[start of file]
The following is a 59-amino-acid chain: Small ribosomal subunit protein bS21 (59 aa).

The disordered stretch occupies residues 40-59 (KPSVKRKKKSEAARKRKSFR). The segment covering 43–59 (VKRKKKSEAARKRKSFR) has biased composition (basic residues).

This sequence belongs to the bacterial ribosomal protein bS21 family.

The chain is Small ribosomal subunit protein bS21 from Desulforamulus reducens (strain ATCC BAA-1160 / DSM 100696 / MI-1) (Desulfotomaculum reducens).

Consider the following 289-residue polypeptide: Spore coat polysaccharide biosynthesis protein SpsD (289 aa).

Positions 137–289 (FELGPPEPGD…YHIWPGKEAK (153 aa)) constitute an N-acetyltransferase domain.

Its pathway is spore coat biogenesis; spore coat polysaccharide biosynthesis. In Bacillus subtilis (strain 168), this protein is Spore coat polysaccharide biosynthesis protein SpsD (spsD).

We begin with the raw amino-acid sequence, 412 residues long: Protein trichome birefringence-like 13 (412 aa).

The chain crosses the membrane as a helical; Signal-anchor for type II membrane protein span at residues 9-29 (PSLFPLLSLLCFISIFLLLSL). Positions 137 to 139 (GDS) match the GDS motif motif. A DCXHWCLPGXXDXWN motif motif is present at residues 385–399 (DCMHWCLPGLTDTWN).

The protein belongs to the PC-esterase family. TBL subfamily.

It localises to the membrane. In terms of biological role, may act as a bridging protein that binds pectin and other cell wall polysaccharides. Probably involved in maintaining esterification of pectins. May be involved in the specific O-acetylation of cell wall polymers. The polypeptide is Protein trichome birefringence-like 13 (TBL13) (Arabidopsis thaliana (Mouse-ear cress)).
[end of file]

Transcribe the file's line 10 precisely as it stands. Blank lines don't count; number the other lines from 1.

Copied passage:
The protein belongs to the PC-esterase family. TBL subfamily.